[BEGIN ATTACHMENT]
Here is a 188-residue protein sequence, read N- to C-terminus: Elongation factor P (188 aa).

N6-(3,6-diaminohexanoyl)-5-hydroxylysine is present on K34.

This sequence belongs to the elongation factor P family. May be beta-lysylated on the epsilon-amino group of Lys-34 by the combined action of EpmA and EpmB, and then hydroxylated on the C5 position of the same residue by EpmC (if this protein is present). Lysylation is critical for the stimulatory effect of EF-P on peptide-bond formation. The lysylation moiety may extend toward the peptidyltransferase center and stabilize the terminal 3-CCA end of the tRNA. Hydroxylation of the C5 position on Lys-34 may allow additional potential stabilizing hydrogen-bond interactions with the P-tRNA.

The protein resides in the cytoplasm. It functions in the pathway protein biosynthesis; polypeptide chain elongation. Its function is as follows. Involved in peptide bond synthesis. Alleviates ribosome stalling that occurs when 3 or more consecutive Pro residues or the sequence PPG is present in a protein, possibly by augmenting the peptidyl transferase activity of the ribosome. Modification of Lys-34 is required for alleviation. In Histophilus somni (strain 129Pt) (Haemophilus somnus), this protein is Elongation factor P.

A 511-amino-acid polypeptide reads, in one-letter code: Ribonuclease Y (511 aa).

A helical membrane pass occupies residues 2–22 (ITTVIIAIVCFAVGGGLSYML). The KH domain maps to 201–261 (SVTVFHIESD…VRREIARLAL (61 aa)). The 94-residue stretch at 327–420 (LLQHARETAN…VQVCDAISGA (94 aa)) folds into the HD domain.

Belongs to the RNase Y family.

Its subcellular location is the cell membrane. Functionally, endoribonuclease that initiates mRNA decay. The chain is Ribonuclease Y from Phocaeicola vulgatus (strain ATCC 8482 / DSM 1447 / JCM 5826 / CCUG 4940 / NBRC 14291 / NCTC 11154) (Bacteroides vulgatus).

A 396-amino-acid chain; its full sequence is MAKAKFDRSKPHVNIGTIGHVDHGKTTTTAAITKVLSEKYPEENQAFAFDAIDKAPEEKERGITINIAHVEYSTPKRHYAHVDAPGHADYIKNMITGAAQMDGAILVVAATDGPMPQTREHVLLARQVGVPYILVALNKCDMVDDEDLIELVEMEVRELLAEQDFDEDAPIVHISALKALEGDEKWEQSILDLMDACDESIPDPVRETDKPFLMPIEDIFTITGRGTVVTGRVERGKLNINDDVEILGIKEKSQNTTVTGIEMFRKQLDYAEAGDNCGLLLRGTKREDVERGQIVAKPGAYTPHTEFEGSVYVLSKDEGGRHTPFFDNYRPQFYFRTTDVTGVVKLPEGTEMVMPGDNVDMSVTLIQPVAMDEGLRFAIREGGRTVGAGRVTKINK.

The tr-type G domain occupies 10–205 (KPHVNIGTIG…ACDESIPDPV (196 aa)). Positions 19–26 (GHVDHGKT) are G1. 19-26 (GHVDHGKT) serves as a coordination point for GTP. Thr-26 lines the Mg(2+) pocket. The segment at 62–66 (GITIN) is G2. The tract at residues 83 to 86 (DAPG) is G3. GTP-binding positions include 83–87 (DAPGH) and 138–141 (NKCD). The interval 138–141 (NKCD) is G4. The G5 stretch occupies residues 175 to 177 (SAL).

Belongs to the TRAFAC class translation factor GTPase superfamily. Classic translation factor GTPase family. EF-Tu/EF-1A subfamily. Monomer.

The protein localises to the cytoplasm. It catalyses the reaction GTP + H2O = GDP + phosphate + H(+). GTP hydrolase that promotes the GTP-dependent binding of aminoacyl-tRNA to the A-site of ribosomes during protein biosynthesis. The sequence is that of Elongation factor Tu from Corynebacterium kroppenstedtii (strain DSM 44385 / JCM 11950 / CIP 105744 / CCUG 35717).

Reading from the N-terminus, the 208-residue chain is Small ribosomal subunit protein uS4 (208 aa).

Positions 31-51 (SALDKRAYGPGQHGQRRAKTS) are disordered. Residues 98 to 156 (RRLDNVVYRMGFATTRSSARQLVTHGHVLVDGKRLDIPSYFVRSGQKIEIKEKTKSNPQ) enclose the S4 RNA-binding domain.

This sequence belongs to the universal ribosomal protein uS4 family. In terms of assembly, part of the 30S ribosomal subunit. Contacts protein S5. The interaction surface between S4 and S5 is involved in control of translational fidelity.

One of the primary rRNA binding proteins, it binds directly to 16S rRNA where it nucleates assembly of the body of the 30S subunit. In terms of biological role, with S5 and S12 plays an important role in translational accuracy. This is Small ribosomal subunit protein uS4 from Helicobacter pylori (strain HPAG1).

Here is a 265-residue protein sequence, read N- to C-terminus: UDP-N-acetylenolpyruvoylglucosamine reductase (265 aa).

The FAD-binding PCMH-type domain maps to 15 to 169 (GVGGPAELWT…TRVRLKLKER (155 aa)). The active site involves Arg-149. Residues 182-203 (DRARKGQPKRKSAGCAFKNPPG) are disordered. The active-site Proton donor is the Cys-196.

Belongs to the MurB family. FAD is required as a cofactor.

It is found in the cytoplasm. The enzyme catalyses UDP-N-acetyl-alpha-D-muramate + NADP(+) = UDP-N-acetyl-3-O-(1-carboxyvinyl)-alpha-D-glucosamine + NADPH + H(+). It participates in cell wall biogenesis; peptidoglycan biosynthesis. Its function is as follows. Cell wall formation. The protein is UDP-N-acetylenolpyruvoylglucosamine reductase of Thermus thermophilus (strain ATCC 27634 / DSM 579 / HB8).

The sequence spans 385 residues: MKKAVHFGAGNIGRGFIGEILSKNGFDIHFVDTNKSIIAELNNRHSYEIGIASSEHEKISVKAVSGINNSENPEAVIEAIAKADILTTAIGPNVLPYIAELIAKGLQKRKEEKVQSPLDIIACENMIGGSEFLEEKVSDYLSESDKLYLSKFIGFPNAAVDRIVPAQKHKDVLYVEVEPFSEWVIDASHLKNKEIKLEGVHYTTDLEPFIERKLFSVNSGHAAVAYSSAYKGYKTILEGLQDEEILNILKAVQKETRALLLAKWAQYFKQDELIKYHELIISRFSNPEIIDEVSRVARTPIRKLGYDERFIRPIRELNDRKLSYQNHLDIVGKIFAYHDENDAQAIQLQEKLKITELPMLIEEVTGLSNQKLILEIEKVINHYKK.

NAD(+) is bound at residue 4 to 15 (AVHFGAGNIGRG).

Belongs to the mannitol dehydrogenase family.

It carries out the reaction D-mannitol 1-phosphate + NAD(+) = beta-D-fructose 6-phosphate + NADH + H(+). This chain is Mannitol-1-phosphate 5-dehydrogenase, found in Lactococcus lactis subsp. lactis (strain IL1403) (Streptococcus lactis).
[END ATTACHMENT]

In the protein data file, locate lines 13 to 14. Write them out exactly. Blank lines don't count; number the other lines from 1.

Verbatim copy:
Reading from the N-terminus, the 208-residue chain is Small ribosomal subunit protein uS4 (208 aa).

Positions 31-51 (SALDKRAYGPGQHGQRRAKTS) are disordered. Residues 98 to 156 (RRLDNVVYRMGFATTRSSARQLVTHGHVLVDGKRLDIPSYFVRSGQKIEIKEKTKSNPQ) enclose the S4 RNA-binding domain.